FROST — Editor’s note: This is the first in a series of articles about efforts to preserve the history of small towns in Navarro County.
After collecting hundreds of historic photographs, and printing a 400-page book about Frost’s history, the residents of Frost are looking at another goal — a Frost history museum.
Danny Gillespie, who is the city secretary and one of a series of informal historians for Frost, began collecting photos last year for what he envisioned as a booklet for local folks in honor of the city’s 125th anniversary celebration. When it was finished, they had a large-scale book with photos that ranged from the sweet and endearing family shots that could be anyone’s grandparents, to the photos of a devastated town in the aftermath of a killer tornado.
“Reception has been wonderful,” Gillespie said. “We’ve sold 175 and we’re doing our second printing.”
Each copy of the book costs $65, and after taking out the printing costs, the rest is going into a the budding museum. Gillespie has mailed copies of the book all over the U.S. to former Frost residents. The charming photos include a “pin-up” photo sent by Sammie Armstrong, one leg bared and hand on hip, that she sent to her husband, Arnold, in the Navy during World War II, and dozens of houses, farmers, kids, horses and dogs from every decade since 1890.
“Even if they’re not from here, it’s fun to look through for the pictures,” Gillespie said.
Although the museum is following the book, there has always been interest in a museum in Frost, said David Malone, chairman of the society.
“There’s always been interest from a few individuals to start a museum,” he said. “We look at the book as a starting point because we got a lot of interest stirred from collecting those images and the brief history that was put in, but it did exist in a few people’s minds to do it.”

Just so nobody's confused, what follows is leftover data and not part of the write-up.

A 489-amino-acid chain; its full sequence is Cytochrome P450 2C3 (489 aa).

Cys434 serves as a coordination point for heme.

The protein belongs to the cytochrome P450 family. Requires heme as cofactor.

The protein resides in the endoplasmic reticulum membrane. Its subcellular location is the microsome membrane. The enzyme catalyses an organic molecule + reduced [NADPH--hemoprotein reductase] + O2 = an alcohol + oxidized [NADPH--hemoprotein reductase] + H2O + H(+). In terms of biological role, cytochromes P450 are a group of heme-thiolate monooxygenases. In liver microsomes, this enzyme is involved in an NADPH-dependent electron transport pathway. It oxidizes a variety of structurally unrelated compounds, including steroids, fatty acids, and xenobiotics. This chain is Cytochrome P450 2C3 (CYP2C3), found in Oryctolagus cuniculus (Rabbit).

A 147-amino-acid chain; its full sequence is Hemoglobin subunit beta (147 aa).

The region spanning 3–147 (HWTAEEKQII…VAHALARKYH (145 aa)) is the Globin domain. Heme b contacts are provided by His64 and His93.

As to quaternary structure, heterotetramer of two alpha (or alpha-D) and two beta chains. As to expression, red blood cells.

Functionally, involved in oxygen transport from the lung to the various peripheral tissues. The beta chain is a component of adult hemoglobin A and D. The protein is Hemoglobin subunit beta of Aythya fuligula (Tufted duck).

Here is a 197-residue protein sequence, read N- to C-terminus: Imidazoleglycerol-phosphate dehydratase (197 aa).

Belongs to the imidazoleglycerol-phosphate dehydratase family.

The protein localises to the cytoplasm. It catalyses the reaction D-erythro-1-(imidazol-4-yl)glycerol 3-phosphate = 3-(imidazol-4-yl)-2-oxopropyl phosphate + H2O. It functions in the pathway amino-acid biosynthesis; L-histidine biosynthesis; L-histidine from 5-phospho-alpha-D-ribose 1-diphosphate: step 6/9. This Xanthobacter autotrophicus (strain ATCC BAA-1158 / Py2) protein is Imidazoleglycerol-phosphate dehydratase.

Location was part of the initial challenge, Gillespie said.
“At first, we looked at the second floor of City Hall, which after the 1930 tornado housed the First National Bank and Masonic Lodge, but we knew that with the current ADA requirements, it would be cost prohibitive,” Gillespie said. Larry and Debe Kern then offered up an alternative — the former Frost movie theater at 116 N. Garrity.
The first business in that site was Beene Bros. Furniture and Undertakers, which sold caskets 24-hours a day, and was converted into the theater in the 1940s. When that closed in the 1960s, it housed “The Purple Radish,” a kind of dance hang-out for the high school crowd. It has since been an antique store, a video rental store, and a private home.
“It’s been so many things over the years. Now it’s going to be a museum,” Malone said.
A donation allowed the city to reroof the building, and with the help of county community service workers and jail trustees, they’ve taken out the raised floor and stripped out some of the weird additions that were made in the last three or four decades.
Except for the roof, they’ve spent only about $200 on the building so far.
“Even though it’s a department of the city, we’re trying to operate off private donations,” Gillespie explained.
The relatively new Historical Society, made up of Malone, Jimmy Mitchell, Gillespie, Ken Reed, Cheryl Tatum, Theresa Martin, and Robert Ballew held a meeting just last week to vote on the name of the museum, which will be the Frost Heritage Center. They chose not to call it a museum because they want it to be more than a place to house remnants of Frost’s past.
The center will have a full kitchen, ADA bathrooms, and a meeting space. The organizers admit it’s a work in progress, and they’re far from opening the doors to the public, but working with donated space, donated labor and donated funds means taking a little time.
“It’s still kind of loosey-goosey right now, but we’re getting more formalized,” Malone said. “We’re just so shocked that it’s moving along. It’s been kind of refreshing.”
Civic-minded Frost residents have been donating things to the city for years, things like great-grandma’s bonnet, letter jackets and yearbooks, and there are promises of World War II materials, even parts of buildings and businesses that were once proud parts of Frost’s commercial district. The anticipation is that there will finally be a place to display it all.
“We’ve got stuff, and people need to see this stuff,” Gillespie said. “It doesn’t belong in a storeroom.”
Janet Jacobs may be reached via e-mail at email@example.com. Want to “sound off” to this article? E-mail: Soundoff@corsicanadailysun.com